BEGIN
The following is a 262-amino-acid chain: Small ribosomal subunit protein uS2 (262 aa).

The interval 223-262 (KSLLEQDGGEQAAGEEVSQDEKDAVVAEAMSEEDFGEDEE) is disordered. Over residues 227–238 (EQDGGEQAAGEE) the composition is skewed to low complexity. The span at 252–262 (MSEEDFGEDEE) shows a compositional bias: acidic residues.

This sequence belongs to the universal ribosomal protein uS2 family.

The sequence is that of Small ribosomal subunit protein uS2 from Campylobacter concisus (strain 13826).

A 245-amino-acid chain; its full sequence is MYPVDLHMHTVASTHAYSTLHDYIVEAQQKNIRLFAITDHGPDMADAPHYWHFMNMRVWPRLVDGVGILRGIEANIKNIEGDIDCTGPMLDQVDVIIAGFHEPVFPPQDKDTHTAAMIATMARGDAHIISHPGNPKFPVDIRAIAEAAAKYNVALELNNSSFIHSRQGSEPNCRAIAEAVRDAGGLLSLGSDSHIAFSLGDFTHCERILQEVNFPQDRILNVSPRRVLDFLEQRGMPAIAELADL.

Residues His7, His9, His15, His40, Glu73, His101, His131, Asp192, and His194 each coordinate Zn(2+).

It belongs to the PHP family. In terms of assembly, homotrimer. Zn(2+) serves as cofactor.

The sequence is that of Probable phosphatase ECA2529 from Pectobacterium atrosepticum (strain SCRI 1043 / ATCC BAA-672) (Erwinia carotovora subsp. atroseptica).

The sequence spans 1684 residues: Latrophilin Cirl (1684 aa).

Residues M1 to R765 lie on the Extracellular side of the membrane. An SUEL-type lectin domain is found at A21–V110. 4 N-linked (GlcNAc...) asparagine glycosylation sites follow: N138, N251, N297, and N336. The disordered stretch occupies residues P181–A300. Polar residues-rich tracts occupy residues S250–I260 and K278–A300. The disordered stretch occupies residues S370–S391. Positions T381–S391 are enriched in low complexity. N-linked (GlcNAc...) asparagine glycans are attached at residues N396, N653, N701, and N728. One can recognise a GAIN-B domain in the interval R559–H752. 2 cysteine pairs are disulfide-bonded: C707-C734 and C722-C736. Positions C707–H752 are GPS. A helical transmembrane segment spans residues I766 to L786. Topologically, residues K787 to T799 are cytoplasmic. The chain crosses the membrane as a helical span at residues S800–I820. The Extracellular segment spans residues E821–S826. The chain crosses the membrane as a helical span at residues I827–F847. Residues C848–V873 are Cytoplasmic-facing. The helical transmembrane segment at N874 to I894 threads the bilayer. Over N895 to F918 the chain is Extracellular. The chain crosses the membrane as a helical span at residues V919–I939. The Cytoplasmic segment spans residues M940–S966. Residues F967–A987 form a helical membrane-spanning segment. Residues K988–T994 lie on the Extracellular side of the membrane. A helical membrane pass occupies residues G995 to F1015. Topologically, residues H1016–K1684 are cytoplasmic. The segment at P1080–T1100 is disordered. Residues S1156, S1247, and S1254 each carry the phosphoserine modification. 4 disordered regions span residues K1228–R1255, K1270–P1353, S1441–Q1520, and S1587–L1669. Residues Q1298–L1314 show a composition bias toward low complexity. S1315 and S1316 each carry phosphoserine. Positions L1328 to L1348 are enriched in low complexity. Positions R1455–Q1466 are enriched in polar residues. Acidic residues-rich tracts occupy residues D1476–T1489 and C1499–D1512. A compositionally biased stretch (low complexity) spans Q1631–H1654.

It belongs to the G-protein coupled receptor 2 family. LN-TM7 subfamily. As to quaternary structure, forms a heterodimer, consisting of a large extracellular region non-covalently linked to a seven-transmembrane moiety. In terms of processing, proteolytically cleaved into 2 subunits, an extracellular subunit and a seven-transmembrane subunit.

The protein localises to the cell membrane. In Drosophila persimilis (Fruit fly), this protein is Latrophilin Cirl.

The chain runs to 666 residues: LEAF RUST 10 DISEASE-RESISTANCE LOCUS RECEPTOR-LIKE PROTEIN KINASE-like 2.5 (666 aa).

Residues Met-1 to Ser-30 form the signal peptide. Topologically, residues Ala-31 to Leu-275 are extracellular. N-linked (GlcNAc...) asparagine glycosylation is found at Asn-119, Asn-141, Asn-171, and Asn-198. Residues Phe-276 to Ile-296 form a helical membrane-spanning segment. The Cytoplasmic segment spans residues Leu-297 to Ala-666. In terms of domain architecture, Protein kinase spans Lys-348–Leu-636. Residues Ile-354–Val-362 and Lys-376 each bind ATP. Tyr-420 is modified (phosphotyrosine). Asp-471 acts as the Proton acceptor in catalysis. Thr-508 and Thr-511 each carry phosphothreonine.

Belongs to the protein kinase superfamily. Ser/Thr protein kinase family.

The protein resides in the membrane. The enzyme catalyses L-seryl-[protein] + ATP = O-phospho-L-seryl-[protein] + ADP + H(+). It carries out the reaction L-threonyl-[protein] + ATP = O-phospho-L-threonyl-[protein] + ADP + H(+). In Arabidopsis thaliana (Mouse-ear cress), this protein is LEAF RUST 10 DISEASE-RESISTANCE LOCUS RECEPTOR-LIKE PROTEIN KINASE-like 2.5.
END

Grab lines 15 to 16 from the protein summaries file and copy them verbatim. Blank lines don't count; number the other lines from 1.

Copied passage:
Belongs to the protein kinase superfamily. Ser/Thr protein kinase family.

The protein resides in the membrane. The enzyme catalyses L-seryl-[protein] + ATP = O-phospho-L-seryl-[protein] + ADP + H(+). It carries out the reaction L-threonyl-[protein] + ATP = O-phospho-L-threonyl-[protein] + ADP + H(+). In Arabidopsis thaliana (Mouse-ear cress), this protein is LEAF RUST 10 DISEASE-RESISTANCE LOCUS RECEPTOR-LIKE PROTEIN KINASE-like 2.5.